The Protection of Employees (Employers Insolvency) Act 1984 provides certain protections to employees when their employer becomes insolvent. The Insolvency Payments Scheme, which is governed by this legislation, is operated by the Department of Social Protection.
The types of payments covered by the scheme include: arrears of pay, holiday pay, pay in lieu of notice, arrears due under an Employment Regulation Order (ERO) or Registered Employment Agreement (REA), certain pension contributions not paid into the employee’s pension scheme and payments due under employment legislation which are the subject of an award by a third party, such as a Rights Commissioner, the Employment Appeals Tribunal or the Labour Court and others.
Employees who are fully insurable for social insurance purposes (paying full PRSI) and whose employer is insolvent as per the legislation may qualify for payment from the scheme.
Under the legislation an employer is insolvent if their business is in liquidation or receivership or if the employer is legally bankrupt or has died and the company is insolvent. When a payment is made from the Insolvency Payments Scheme to an employee, the money that was owed by the employer to the employee is then owed to the Minister of Social Protection.
Dilemma – access denied
Therefore, in order to access this scheme, two criteria have to be met: the employee must be fully insurable and their employer must be insolvent.
In theory, this should be relatively straightforward. Well, it’s not and here is the dilemma.
Some of our members have experienced circumstances where their ex-employers have not put the company into insolvency as per the legislation but have simply “walked away” from the company leaving our members with wages and other payments owed to them.
In these circumstances, even though the employee is still due any one or more of the payments listed above, they cannot access the Insolvency Payments Scheme.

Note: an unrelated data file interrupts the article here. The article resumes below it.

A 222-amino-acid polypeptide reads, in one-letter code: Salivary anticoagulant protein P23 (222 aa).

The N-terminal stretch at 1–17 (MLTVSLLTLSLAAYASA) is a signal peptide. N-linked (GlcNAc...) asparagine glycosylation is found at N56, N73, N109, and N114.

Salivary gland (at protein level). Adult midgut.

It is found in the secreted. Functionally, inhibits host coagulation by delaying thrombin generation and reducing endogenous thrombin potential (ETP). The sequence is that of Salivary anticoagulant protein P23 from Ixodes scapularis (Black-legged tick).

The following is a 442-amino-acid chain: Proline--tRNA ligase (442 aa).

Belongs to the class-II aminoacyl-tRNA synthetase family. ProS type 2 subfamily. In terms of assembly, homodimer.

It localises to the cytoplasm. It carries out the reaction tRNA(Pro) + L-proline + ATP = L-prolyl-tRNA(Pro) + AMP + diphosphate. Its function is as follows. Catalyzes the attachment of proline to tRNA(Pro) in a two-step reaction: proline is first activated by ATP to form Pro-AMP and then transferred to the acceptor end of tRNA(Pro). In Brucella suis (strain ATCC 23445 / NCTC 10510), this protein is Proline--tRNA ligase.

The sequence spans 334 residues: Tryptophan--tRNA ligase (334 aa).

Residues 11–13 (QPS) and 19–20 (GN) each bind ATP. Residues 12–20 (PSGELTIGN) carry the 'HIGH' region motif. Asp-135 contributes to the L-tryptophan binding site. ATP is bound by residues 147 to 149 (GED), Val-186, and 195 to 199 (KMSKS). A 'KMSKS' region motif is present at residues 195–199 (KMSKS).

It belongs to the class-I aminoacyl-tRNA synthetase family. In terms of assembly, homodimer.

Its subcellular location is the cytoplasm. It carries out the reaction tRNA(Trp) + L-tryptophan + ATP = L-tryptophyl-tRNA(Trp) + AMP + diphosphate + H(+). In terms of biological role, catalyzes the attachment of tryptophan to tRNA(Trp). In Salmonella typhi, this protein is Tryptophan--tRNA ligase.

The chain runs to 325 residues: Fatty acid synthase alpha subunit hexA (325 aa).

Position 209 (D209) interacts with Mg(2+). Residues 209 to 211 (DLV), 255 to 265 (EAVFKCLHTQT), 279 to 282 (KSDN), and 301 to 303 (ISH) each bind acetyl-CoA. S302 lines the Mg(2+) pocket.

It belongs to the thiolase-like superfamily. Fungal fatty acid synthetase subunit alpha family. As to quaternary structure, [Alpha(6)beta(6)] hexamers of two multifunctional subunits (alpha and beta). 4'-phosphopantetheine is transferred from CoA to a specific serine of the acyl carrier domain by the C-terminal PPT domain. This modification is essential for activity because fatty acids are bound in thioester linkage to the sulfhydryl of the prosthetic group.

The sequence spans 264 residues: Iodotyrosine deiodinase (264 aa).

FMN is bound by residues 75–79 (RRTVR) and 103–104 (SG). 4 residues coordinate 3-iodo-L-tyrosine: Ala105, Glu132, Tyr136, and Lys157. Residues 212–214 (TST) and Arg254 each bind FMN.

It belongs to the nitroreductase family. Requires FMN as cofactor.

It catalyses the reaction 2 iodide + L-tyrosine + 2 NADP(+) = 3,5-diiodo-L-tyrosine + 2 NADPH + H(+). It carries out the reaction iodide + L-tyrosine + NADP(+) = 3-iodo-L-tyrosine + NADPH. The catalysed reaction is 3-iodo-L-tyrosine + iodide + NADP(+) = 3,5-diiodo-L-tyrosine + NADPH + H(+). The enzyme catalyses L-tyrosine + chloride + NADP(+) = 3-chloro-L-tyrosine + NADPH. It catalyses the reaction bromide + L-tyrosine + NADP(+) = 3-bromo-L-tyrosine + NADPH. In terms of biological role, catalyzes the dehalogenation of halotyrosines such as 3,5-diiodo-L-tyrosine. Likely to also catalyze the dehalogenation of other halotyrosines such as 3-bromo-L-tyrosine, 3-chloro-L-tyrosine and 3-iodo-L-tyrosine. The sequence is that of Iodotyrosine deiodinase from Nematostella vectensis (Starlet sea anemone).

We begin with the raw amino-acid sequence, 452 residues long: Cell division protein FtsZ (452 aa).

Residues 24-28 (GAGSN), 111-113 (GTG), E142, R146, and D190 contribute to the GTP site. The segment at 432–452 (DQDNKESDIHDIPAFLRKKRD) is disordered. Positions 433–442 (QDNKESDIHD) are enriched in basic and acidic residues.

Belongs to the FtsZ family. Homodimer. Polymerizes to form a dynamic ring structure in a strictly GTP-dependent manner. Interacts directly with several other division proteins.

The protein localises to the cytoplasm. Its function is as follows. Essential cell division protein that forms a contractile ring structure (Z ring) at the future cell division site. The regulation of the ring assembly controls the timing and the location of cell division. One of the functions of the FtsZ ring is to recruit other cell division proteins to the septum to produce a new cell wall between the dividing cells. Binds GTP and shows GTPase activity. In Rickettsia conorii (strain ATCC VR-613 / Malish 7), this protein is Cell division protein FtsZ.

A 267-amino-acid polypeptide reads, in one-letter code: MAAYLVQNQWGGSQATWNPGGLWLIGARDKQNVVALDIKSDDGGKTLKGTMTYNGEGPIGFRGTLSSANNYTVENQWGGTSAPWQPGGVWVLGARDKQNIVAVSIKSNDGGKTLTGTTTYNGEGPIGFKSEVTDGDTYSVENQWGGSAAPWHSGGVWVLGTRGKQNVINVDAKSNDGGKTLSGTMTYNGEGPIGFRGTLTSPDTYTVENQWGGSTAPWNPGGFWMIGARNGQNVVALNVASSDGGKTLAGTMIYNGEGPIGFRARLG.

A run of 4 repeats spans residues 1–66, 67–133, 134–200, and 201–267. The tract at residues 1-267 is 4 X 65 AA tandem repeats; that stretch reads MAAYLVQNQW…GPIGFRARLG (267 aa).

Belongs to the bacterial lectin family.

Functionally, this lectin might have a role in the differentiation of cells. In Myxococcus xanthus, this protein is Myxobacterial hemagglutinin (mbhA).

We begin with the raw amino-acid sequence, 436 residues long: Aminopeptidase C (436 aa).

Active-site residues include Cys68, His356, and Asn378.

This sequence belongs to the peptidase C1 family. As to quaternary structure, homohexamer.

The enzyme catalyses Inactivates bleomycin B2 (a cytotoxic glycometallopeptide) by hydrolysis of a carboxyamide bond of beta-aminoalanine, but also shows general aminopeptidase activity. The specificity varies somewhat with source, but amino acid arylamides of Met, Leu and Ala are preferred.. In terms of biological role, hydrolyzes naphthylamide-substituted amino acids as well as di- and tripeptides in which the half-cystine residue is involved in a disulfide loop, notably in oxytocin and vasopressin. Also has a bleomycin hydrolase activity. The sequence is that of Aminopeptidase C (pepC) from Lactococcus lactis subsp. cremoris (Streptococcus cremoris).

While the employee may tick the right box by being fully insurable, they are denied access to the scheme because of the inaction of their exemployer.
This experience has been felt across sectors – from hotels to construction – and across the country.
In even more extreme circumstances, some members have seen their employer walk away from the company they work for, leaving them with monies owed before starting another business in the same town!
Call for change
The Irish Congress of Trade Unions and SIPTU have made submissions and representations to the Department of Social Protection to extend the definition of insolvency to include instances where the employer does not comply with their obligations, based on the belief that our members should not suffer as a result.
There are a number of ways to remedy this unfairness. In fact, the existing legislation contains a section which technically allows the Minister by regulation to extend the definition of an insolvent employer.
This shows that the legislature envisaged the law being extended to cover other situations.
It is our view that where it is established that our members have kept their side of the bargain – by being fully insurable – they should be assured they will also receive payment from the Insolvency Payment Scheme.
We continue to seek that this measure is afforded to employees who – through no fault of their own – have not only lost their jobsbut also have had wages and other money due to them withheld from them.
Article written by Rachel Ryan of the SIPTU Legal Rights Unit.